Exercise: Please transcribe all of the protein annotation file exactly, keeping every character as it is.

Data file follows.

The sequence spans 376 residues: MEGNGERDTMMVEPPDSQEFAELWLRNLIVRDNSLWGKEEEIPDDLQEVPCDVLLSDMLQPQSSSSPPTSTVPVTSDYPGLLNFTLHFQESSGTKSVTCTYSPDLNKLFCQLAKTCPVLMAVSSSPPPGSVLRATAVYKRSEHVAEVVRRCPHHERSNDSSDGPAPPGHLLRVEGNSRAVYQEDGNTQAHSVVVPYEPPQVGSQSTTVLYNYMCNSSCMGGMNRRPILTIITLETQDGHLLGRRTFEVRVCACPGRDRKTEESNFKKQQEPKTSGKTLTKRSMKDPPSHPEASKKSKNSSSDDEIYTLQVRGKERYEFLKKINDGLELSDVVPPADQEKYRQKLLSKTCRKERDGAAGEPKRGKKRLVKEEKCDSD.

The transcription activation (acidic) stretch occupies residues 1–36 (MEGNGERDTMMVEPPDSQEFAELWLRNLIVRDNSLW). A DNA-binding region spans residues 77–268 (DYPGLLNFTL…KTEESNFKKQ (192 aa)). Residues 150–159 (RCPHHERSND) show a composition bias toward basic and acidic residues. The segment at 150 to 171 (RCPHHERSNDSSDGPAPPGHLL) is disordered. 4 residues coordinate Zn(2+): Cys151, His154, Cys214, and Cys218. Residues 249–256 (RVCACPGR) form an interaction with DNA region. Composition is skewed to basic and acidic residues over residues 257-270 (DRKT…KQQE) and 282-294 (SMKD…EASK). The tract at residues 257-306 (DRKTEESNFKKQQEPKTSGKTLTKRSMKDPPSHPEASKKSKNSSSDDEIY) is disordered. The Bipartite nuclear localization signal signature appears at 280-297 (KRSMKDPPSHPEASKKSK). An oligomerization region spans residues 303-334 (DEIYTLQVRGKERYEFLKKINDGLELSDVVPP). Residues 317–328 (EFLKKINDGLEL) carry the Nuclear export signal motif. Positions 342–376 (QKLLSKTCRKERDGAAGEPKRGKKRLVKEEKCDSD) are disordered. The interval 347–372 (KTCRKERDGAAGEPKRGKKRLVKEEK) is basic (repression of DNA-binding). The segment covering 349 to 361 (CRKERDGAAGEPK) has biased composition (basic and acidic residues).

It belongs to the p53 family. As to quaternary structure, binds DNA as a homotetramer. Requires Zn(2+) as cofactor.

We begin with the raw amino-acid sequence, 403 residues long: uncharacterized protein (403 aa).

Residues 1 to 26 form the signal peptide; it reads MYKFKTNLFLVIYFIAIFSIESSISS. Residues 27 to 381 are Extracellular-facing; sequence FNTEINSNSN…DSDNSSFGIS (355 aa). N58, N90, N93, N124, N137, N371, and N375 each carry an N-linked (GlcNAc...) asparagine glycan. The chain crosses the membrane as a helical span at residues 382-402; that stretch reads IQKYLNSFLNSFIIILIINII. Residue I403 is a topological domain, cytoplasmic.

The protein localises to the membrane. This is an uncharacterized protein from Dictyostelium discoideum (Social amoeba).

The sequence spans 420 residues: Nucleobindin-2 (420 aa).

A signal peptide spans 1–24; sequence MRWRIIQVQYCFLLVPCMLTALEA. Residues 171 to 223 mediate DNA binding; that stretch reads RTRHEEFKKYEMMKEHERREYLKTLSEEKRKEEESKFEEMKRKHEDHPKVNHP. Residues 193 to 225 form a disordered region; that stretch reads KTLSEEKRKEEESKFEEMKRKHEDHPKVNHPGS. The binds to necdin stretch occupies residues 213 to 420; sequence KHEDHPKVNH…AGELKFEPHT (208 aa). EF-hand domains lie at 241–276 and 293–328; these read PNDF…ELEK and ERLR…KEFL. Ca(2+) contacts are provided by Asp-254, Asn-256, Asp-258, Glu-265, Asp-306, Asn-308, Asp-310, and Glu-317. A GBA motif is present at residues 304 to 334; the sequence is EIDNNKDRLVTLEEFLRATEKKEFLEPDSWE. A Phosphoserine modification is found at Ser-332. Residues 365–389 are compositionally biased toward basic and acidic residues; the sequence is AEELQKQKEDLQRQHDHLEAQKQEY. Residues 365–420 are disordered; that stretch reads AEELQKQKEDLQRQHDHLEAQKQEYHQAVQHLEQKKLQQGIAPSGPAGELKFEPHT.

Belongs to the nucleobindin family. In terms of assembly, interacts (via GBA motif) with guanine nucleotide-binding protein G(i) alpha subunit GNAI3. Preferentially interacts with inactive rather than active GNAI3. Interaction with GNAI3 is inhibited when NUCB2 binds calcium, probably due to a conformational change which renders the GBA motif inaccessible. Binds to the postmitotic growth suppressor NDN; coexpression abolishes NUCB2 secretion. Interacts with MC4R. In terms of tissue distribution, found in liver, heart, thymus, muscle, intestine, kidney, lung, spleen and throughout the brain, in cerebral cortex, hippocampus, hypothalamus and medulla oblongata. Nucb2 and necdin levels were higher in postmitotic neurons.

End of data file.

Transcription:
The sequence spans 376 residues: MEGNGERDTMMVEPPDSQEFAELWLRNLIVRDNSLWGKEEEIPDDLQEVPCDVLLSDMLQPQSSSSPPTSTVPVTSDYPGLLNFTLHFQESSGTKSVTCTYSPDLNKLFCQLAKTCPVLMAVSSSPPPGSVLRATAVYKRSEHVAEVVRRCPHHERSNDSSDGPAPPGHLLRVEGNSRAVYQEDGNTQAHSVVVPYEPPQVGSQSTTVLYNYMCNSSCMGGMNRRPILTIITLETQDGHLLGRRTFEVRVCACPGRDRKTEESNFKKQQEPKTSGKTLTKRSMKDPPSHPEASKKSKNSSSDDEIYTLQVRGKERYEFLKKINDGLELSDVVPPADQEKYRQKLLSKTCRKERDGAAGEPKRGKKRLVKEEKCDSD.

The transcription activation (acidic) stretch occupies residues 1–36 (MEGNGERDTMMVEPPDSQEFAELWLRNLIVRDNSLW). A DNA-binding region spans residues 77–268 (DYPGLLNFTL…KTEESNFKKQ (192 aa)). Residues 150–159 (RCPHHERSND) show a composition bias toward basic and acidic residues. The segment at 150 to 171 (RCPHHERSNDSSDGPAPPGHLL) is disordered. 4 residues coordinate Zn(2+): Cys151, His154, Cys214, and Cys218. Residues 249–256 (RVCACPGR) form an interaction with DNA region. Composition is skewed to basic and acidic residues over residues 257-270 (DRKT…KQQE) and 282-294 (SMKD…EASK). The tract at residues 257-306 (DRKTEESNFKKQQEPKTSGKTLTKRSMKDPPSHPEASKKSKNSSSDDEIY) is disordered. The Bipartite nuclear localization signal signature appears at 280-297 (KRSMKDPPSHPEASKKSK). An oligomerization region spans residues 303-334 (DEIYTLQVRGKERYEFLKKINDGLELSDVVPP). Residues 317–328 (EFLKKINDGLEL) carry the Nuclear export signal motif. Positions 342–376 (QKLLSKTCRKERDGAAGEPKRGKKRLVKEEKCDSD) are disordered. The interval 347–372 (KTCRKERDGAAGEPKRGKKRLVKEEK) is basic (repression of DNA-binding). The segment covering 349 to 361 (CRKERDGAAGEPK) has biased composition (basic and acidic residues).

It belongs to the p53 family. As to quaternary structure, binds DNA as a homotetramer. Requires Zn(2+) as cofactor.

We begin with the raw amino-acid sequence, 403 residues long: uncharacterized protein (403 aa).

Residues 1 to 26 form the signal peptide; it reads MYKFKTNLFLVIYFIAIFSIESSISS. Residues 27 to 381 are Extracellular-facing; sequence FNTEINSNSN…DSDNSSFGIS (355 aa). N58, N90, N93, N124, N137, N371, and N375 each carry an N-linked (GlcNAc...) asparagine glycan. The chain crosses the membrane as a helical span at residues 382-402; that stretch reads IQKYLNSFLNSFIIILIINII. Residue I403 is a topological domain, cytoplasmic.

The protein localises to the membrane. This is an uncharacterized protein from Dictyostelium discoideum (Social amoeba).

The sequence spans 420 residues: Nucleobindin-2 (420 aa).

A signal peptide spans 1–24; sequence MRWRIIQVQYCFLLVPCMLTALEA. Residues 171 to 223 mediate DNA binding; that stretch reads RTRHEEFKKYEMMKEHERREYLKTLSEEKRKEEESKFEEMKRKHEDHPKVNHP. Residues 193 to 225 form a disordered region; that stretch reads KTLSEEKRKEEESKFEEMKRKHEDHPKVNHPGS. The binds to necdin stretch occupies residues 213 to 420; sequence KHEDHPKVNH…AGELKFEPHT (208 aa). EF-hand domains lie at 241–276 and 293–328; these read PNDF…ELEK and ERLR…KEFL. Ca(2+) contacts are provided by Asp-254, Asn-256, Asp-258, Glu-265, Asp-306, Asn-308, Asp-310, and Glu-317. A GBA motif is present at residues 304 to 334; the sequence is EIDNNKDRLVTLEEFLRATEKKEFLEPDSWE. A Phosphoserine modification is found at Ser-332. Residues 365–389 are compositionally biased toward basic and acidic residues; the sequence is AEELQKQKEDLQRQHDHLEAQKQEY. Residues 365–420 are disordered; that stretch reads AEELQKQKEDLQRQHDHLEAQKQEYHQAVQHLEQKKLQQGIAPSGPAGELKFEPHT.

Belongs to the nucleobindin family. In terms of assembly, interacts (via GBA motif) with guanine nucleotide-binding protein G(i) alpha subunit GNAI3. Preferentially interacts with inactive rather than active GNAI3. Interaction with GNAI3 is inhibited when NUCB2 binds calcium, probably due to a conformational change which renders the GBA motif inaccessible. Binds to the postmitotic growth suppressor NDN; coexpression abolishes NUCB2 secretion. Interacts with MC4R. In terms of tissue distribution, found in liver, heart, thymus, muscle, intestine, kidney, lung, spleen and throughout the brain, in cerebral cortex, hippocampus, hypothalamus and medulla oblongata. Nucb2 and necdin levels were higher in postmitotic neurons.